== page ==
Return of the Tartars
March 2009

by Ilker Gurer

I have always been interested in Turkic ethnic cultures throughout the former countries of the Soviet Union so the invitation to go to the Crimea (a part of the Ukraine) and to cover the Tartars seemed perfect – it was also going to be my first foreign assignment. My British colleague actually told me about the Tartar problems; she is a TV journalist who was going to cover the story and asked if I would join her as translator because I can speak Turkish and its various dialects. We discussed the project extensively and I realized that working on it would encourage me to proceed with my own interest in researching the personal stories of this part of the Turkic people. No longer would I have to depend just on history books.

© Ilker Gurer/WpN
A woman named Husniye (age 76), who is a Crimean Tartar, in a temporary house in Simferapol, Ukraine, on Oct. 6, 2008. Turkic-speaking Tartars, who are almost all Muslim in faith, have a history that dates back to the 8th and 9th centuries in the Crimea. They were exiled by Joseph Stalin by 1944, having been accused of collaboration with German Nazis in World War II. But they have been returning to Crimea since the collapse of the Soviet Union in the early 1990s.
We decided to sail from Istanbul on Sept. 28 to Sevastopol, the major harbor in Ukraine, to see the Russian Fleet in the area and, indeed, we saw Russian war vessels patrolling in the Black Sea near Ukraine. It was my longest trip ever on a ship. The trip – on an old former KGB Russian radar vessel, now a cargo vessel – took us around 36 hours. While it was a waste of precious time, I really enjoyed it. Before traveling to Ukraine I met with a Crimean Tartar community foundation based in Istanbul. The director of the Tartar foundation gave me some contacts, which I called to explain when my colleague and I were coming and why we wanted to meet them. Since we came from Turkey the Tartar group was very warm and welcoming (the biggest community in the worldwide diaspora of Crimean Tartar origin lives in Turkey).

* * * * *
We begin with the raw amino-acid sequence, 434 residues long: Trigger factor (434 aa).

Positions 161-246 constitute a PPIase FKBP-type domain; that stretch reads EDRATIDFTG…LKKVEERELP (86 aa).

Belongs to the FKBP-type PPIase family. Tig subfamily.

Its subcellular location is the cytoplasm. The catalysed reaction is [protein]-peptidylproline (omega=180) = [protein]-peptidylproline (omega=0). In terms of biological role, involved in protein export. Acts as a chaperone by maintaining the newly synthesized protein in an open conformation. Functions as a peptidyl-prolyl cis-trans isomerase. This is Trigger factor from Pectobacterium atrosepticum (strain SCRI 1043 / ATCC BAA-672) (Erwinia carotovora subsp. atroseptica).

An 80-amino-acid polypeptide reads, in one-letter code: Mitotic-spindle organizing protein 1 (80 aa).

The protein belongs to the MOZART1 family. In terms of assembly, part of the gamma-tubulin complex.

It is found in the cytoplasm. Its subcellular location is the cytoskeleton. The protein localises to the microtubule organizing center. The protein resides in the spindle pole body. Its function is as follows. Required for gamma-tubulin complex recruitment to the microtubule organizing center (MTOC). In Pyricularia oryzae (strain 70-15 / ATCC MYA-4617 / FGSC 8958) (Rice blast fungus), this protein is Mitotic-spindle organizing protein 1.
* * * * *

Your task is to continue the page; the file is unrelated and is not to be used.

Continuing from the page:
When we arrived at Sevastopol we took the bus to the city of Simferapol, the capital city of Crimea in the Ukraine (the Tartars were deported in 1944 by Joseph Stalin). The hotel owner whom I had called is an ethnic Tartar and was very nice and helpful to us. But the most help came from the general manager of the Crimean News Agency, Ismet Yuksel. He provided us with a Russian-speaking Tartar as a guide. My colleague and I rented a car to travel and investigate the Tartars' lives in Crimea. The general mood in the streets of Crimea saddened me. The first day, I saw people trying to eat from a trash bin; most people were drinking and were living in a depressed state because of the economic problems. But I also liked the Tartars' astounding energy in spite of everything – they were trying to survive despite the local bureaucracy. They were not giving up anything.

© Ilker Gurer/WpN
A Crimean Tartar at home preparing water for a meal in a tent in Simferapol, Ukraine, on Oct. 6, 2008. Crimea is an autonomous region that is governed by Ukraine. The Tartars say that their culture is disappearing because they are excluded from the national education curriculum. After the collapse of the Soviet Union, land privatization became a huge issue across most of Eastern Europe. The problem the Tartars face is that they do not have any legal documentation to prove that the property belongs to them, because they were exiled in 1944.